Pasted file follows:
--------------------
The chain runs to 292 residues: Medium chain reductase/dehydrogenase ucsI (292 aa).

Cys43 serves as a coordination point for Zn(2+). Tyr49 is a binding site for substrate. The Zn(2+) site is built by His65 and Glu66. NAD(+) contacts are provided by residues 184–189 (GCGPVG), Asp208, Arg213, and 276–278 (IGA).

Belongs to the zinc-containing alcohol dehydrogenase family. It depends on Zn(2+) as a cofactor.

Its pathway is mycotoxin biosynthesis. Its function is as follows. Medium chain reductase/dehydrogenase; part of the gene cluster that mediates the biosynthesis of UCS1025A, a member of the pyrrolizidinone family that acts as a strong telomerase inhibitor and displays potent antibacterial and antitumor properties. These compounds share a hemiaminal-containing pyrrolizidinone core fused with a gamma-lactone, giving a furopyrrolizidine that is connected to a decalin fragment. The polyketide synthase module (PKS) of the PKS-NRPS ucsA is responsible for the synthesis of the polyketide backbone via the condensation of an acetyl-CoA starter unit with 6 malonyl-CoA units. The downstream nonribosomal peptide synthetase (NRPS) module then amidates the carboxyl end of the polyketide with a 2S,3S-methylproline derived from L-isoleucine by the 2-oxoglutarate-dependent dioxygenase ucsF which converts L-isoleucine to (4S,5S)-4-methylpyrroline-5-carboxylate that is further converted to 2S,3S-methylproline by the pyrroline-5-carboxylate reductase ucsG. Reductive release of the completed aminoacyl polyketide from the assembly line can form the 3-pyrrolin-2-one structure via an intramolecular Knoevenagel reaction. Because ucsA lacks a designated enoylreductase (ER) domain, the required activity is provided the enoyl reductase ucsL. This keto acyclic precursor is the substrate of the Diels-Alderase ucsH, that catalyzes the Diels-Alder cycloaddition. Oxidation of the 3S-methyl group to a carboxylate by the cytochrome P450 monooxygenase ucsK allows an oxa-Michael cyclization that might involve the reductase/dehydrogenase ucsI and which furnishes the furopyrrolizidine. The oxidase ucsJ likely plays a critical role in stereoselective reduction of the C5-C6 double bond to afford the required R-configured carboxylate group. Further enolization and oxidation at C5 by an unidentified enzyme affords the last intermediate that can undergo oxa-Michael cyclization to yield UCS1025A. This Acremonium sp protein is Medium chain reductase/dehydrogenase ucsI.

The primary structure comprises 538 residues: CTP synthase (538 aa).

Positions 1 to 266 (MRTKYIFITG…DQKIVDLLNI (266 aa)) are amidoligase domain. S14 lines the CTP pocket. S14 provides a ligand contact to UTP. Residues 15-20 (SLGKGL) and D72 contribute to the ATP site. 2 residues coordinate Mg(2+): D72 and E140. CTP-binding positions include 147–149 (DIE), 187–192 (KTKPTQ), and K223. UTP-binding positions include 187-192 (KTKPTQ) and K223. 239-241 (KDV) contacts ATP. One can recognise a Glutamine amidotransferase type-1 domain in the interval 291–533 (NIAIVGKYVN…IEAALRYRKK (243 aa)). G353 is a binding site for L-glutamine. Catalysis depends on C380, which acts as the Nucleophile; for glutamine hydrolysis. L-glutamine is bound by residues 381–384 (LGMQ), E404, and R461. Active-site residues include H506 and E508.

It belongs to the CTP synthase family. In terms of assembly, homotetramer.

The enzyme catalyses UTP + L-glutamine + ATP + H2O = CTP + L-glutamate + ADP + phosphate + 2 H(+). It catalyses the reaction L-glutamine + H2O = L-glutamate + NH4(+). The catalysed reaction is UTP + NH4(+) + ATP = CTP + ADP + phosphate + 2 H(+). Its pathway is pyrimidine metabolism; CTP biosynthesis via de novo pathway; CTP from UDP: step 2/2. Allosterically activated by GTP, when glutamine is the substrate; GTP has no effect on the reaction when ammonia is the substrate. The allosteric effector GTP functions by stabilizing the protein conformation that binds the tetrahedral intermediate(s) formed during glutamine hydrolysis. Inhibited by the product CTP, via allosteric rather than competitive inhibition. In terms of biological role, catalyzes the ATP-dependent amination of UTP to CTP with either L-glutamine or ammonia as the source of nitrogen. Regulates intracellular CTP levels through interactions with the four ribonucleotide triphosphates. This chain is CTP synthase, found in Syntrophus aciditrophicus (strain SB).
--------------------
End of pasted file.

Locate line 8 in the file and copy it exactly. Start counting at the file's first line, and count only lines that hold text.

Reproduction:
The enzyme catalyses UTP + L-glutamine + ATP + H2O = CTP + L-glutamate + ADP + phosphate + 2 H(+). It catalyses the reaction L-glutamine + H2O = L-glutamate + NH4(+). The catalysed reaction is UTP + NH4(+) + ATP = CTP + ADP + phosphate + 2 H(+). Its pathway is pyrimidine metabolism; CTP biosynthesis via de novo pathway; CTP from UDP: step 2/2. Allosterically activated by GTP, when glutamine is the substrate; GTP has no effect on the reaction when ammonia is the substrate. The allosteric effector GTP functions by stabilizing the protein conformation that binds the tetrahedral intermediate(s) formed during glutamine hydrolysis. Inhibited by the product CTP, via allosteric rather than competitive inhibition. In terms of biological role, catalyzes the ATP-dependent amination of UTP to CTP with either L-glutamine or ammonia as the source of nitrogen. Regulates intracellular CTP levels through interactions with the four ribonucleotide triphosphates. This chain is CTP synthase, found in Syntrophus aciditrophicus (strain SB).